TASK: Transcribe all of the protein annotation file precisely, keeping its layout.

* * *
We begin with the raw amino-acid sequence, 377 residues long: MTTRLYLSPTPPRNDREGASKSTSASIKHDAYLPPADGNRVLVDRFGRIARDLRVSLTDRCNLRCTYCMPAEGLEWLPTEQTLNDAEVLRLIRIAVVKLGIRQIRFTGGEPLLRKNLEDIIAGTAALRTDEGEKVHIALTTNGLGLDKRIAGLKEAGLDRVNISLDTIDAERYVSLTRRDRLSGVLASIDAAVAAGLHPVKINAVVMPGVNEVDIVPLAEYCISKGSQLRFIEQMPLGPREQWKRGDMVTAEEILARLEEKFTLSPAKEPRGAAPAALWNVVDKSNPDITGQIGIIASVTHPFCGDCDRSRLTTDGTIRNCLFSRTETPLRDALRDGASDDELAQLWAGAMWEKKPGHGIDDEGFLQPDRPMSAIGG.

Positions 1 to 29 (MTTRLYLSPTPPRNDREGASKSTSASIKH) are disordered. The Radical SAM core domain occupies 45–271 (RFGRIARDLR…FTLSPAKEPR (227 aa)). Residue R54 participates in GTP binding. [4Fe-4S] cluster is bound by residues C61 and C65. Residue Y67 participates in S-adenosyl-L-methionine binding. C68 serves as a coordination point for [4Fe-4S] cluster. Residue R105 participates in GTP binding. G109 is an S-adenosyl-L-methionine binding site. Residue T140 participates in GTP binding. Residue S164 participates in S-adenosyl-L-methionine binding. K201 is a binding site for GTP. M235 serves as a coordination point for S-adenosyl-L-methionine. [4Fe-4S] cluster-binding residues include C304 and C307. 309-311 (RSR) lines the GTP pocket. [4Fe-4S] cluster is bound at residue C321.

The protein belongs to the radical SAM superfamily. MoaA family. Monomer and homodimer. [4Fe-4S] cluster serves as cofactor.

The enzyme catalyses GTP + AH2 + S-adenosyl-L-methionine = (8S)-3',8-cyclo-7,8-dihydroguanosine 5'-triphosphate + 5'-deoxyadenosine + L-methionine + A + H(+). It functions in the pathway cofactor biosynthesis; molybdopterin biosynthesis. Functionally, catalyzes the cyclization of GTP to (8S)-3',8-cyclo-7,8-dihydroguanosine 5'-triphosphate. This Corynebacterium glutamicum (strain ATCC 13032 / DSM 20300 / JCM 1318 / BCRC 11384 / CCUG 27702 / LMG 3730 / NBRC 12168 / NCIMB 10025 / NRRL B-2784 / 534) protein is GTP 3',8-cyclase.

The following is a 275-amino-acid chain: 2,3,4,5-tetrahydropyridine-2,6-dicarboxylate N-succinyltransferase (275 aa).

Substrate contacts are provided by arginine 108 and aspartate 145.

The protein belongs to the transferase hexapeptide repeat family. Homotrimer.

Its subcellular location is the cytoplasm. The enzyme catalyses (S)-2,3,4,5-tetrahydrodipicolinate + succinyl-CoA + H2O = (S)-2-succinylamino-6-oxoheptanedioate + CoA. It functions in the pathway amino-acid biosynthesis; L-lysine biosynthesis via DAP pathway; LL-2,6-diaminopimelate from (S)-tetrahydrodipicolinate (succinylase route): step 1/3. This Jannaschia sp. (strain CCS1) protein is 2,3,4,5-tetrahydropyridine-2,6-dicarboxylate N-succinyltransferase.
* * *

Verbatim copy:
We begin with the raw amino-acid sequence, 377 residues long: MTTRLYLSPTPPRNDREGASKSTSASIKHDAYLPPADGNRVLVDRFGRIARDLRVSLTDRCNLRCTYCMPAEGLEWLPTEQTLNDAEVLRLIRIAVVKLGIRQIRFTGGEPLLRKNLEDIIAGTAALRTDEGEKVHIALTTNGLGLDKRIAGLKEAGLDRVNISLDTIDAERYVSLTRRDRLSGVLASIDAAVAAGLHPVKINAVVMPGVNEVDIVPLAEYCISKGSQLRFIEQMPLGPREQWKRGDMVTAEEILARLEEKFTLSPAKEPRGAAPAALWNVVDKSNPDITGQIGIIASVTHPFCGDCDRSRLTTDGTIRNCLFSRTETPLRDALRDGASDDELAQLWAGAMWEKKPGHGIDDEGFLQPDRPMSAIGG.

Positions 1 to 29 (MTTRLYLSPTPPRNDREGASKSTSASIKH) are disordered. The Radical SAM core domain occupies 45–271 (RFGRIARDLR…FTLSPAKEPR (227 aa)). Residue R54 participates in GTP binding. [4Fe-4S] cluster is bound by residues C61 and C65. Residue Y67 participates in S-adenosyl-L-methionine binding. C68 serves as a coordination point for [4Fe-4S] cluster. Residue R105 participates in GTP binding. G109 is an S-adenosyl-L-methionine binding site. Residue T140 participates in GTP binding. Residue S164 participates in S-adenosyl-L-methionine binding. K201 is a binding site for GTP. M235 serves as a coordination point for S-adenosyl-L-methionine. [4Fe-4S] cluster-binding residues include C304 and C307. 309-311 (RSR) lines the GTP pocket. [4Fe-4S] cluster is bound at residue C321.

The protein belongs to the radical SAM superfamily. MoaA family. Monomer and homodimer. [4Fe-4S] cluster serves as cofactor.

The enzyme catalyses GTP + AH2 + S-adenosyl-L-methionine = (8S)-3',8-cyclo-7,8-dihydroguanosine 5'-triphosphate + 5'-deoxyadenosine + L-methionine + A + H(+). It functions in the pathway cofactor biosynthesis; molybdopterin biosynthesis. Functionally, catalyzes the cyclization of GTP to (8S)-3',8-cyclo-7,8-dihydroguanosine 5'-triphosphate. This Corynebacterium glutamicum (strain ATCC 13032 / DSM 20300 / JCM 1318 / BCRC 11384 / CCUG 27702 / LMG 3730 / NBRC 12168 / NCIMB 10025 / NRRL B-2784 / 534) protein is GTP 3',8-cyclase.

The following is a 275-amino-acid chain: 2,3,4,5-tetrahydropyridine-2,6-dicarboxylate N-succinyltransferase (275 aa).

Substrate contacts are provided by arginine 108 and aspartate 145.

The protein belongs to the transferase hexapeptide repeat family. Homotrimer.

Its subcellular location is the cytoplasm. The enzyme catalyses (S)-2,3,4,5-tetrahydrodipicolinate + succinyl-CoA + H2O = (S)-2-succinylamino-6-oxoheptanedioate + CoA. It functions in the pathway amino-acid biosynthesis; L-lysine biosynthesis via DAP pathway; LL-2,6-diaminopimelate from (S)-tetrahydrodipicolinate (succinylase route): step 1/3. This Jannaschia sp. (strain CCS1) protein is 2,3,4,5-tetrahydropyridine-2,6-dicarboxylate N-succinyltransferase.